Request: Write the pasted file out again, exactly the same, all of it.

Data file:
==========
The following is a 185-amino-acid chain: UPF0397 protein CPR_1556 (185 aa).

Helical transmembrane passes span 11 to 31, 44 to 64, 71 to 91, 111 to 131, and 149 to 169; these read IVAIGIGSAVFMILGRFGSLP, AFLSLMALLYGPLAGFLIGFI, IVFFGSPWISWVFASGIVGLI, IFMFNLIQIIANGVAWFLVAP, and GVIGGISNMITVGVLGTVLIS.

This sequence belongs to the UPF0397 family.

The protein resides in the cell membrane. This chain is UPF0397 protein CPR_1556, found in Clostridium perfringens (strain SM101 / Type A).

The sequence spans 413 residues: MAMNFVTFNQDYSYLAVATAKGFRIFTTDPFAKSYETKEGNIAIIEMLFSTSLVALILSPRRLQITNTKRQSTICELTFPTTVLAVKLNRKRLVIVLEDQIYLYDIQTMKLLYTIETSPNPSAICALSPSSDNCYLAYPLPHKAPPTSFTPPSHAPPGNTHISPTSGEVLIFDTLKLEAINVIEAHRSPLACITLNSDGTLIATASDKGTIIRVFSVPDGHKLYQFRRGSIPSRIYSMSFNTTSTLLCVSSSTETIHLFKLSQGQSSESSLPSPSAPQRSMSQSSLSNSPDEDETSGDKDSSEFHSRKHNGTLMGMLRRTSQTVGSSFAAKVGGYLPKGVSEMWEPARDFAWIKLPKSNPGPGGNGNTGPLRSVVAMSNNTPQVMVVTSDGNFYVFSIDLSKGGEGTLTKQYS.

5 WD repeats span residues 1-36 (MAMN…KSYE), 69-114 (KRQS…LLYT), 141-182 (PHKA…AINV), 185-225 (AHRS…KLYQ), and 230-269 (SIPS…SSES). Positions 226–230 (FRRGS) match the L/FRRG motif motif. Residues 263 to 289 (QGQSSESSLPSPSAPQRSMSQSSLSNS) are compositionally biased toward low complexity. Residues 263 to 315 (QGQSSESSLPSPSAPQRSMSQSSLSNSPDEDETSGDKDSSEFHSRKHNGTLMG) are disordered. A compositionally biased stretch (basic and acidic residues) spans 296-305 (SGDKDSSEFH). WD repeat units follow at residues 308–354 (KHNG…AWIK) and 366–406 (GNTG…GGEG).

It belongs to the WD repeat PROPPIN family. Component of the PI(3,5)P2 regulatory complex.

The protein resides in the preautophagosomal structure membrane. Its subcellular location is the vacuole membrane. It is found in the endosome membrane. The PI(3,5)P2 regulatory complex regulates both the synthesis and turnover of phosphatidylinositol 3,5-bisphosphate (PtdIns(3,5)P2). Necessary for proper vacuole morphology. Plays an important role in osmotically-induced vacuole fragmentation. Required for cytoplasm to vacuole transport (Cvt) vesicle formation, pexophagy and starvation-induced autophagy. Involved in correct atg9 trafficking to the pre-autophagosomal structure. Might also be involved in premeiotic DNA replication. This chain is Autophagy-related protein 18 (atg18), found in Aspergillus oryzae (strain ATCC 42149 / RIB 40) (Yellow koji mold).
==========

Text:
The following is a 185-amino-acid chain: UPF0397 protein CPR_1556 (185 aa).

Helical transmembrane passes span 11 to 31, 44 to 64, 71 to 91, 111 to 131, and 149 to 169; these read IVAIGIGSAVFMILGRFGSLP, AFLSLMALLYGPLAGFLIGFI, IVFFGSPWISWVFASGIVGLI, IFMFNLIQIIANGVAWFLVAP, and GVIGGISNMITVGVLGTVLIS.

This sequence belongs to the UPF0397 family.

The protein resides in the cell membrane. This chain is UPF0397 protein CPR_1556, found in Clostridium perfringens (strain SM101 / Type A).

The sequence spans 413 residues: MAMNFVTFNQDYSYLAVATAKGFRIFTTDPFAKSYETKEGNIAIIEMLFSTSLVALILSPRRLQITNTKRQSTICELTFPTTVLAVKLNRKRLVIVLEDQIYLYDIQTMKLLYTIETSPNPSAICALSPSSDNCYLAYPLPHKAPPTSFTPPSHAPPGNTHISPTSGEVLIFDTLKLEAINVIEAHRSPLACITLNSDGTLIATASDKGTIIRVFSVPDGHKLYQFRRGSIPSRIYSMSFNTTSTLLCVSSSTETIHLFKLSQGQSSESSLPSPSAPQRSMSQSSLSNSPDEDETSGDKDSSEFHSRKHNGTLMGMLRRTSQTVGSSFAAKVGGYLPKGVSEMWEPARDFAWIKLPKSNPGPGGNGNTGPLRSVVAMSNNTPQVMVVTSDGNFYVFSIDLSKGGEGTLTKQYS.

5 WD repeats span residues 1-36 (MAMN…KSYE), 69-114 (KRQS…LLYT), 141-182 (PHKA…AINV), 185-225 (AHRS…KLYQ), and 230-269 (SIPS…SSES). Positions 226–230 (FRRGS) match the L/FRRG motif motif. Residues 263 to 289 (QGQSSESSLPSPSAPQRSMSQSSLSNS) are compositionally biased toward low complexity. Residues 263 to 315 (QGQSSESSLPSPSAPQRSMSQSSLSNSPDEDETSGDKDSSEFHSRKHNGTLMG) are disordered. A compositionally biased stretch (basic and acidic residues) spans 296-305 (SGDKDSSEFH). WD repeat units follow at residues 308–354 (KHNG…AWIK) and 366–406 (GNTG…GGEG).

It belongs to the WD repeat PROPPIN family. Component of the PI(3,5)P2 regulatory complex.

The protein resides in the preautophagosomal structure membrane. Its subcellular location is the vacuole membrane. It is found in the endosome membrane. The PI(3,5)P2 regulatory complex regulates both the synthesis and turnover of phosphatidylinositol 3,5-bisphosphate (PtdIns(3,5)P2). Necessary for proper vacuole morphology. Plays an important role in osmotically-induced vacuole fragmentation. Required for cytoplasm to vacuole transport (Cvt) vesicle formation, pexophagy and starvation-induced autophagy. Involved in correct atg9 trafficking to the pre-autophagosomal structure. Might also be involved in premeiotic DNA replication. This chain is Autophagy-related protein 18 (atg18), found in Aspergillus oryzae (strain ATCC 42149 / RIB 40) (Yellow koji mold).